Attracting over a million visitors each year, the island gardens of Madeira are unique.
For centuries Madeira was at the crossroads of the world - half-way between the tropics and the old continent. The islanders were poised to receive plants from far-flung empires and accommodate ideas from both north and south. In such a climate, growth is phenomenal and streets and squares are filled with magnificent trees (jacarandas, flame-trees and rosewoods) let alone the oozing dragon trees.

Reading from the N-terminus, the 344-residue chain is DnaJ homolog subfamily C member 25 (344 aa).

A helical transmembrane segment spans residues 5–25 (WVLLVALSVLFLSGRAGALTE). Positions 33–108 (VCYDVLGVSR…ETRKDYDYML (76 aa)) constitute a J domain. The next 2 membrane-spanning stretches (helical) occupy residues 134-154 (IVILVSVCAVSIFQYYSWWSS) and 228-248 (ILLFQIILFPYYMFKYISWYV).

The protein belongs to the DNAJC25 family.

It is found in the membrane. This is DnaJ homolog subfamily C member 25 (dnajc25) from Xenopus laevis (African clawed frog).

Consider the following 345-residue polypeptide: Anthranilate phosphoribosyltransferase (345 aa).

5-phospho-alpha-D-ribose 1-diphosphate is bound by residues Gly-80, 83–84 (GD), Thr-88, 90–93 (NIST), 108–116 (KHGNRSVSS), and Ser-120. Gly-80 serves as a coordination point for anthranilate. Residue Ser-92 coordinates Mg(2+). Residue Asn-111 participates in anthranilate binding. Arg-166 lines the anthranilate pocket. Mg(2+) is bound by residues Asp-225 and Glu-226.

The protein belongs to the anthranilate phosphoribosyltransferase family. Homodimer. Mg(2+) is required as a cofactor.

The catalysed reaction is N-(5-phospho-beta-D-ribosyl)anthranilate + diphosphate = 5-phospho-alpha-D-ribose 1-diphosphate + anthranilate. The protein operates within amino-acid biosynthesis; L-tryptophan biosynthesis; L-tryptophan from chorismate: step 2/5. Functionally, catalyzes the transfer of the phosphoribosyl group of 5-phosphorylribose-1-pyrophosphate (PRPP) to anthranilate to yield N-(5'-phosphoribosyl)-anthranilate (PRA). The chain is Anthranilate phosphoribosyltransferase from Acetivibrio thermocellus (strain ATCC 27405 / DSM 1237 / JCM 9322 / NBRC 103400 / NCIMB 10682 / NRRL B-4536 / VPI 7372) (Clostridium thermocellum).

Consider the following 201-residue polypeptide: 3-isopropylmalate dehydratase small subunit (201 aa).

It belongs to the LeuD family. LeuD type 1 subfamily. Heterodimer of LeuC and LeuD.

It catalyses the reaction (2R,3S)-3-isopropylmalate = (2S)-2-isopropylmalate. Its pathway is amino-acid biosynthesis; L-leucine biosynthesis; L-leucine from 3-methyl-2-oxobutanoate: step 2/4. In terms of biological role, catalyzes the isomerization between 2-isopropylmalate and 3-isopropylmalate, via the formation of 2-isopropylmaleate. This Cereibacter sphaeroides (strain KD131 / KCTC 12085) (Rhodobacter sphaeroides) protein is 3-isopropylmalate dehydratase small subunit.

Some thirty gardens in and around the capital, Funchal, and further afield as well as some of the unique native flora and landscape are expertly described. Luckhurst also explores the discovery and development of the island and its earliest gardens, and the role of Portuguese aristocrats and British wine merchants in creating the country estates known as quintas.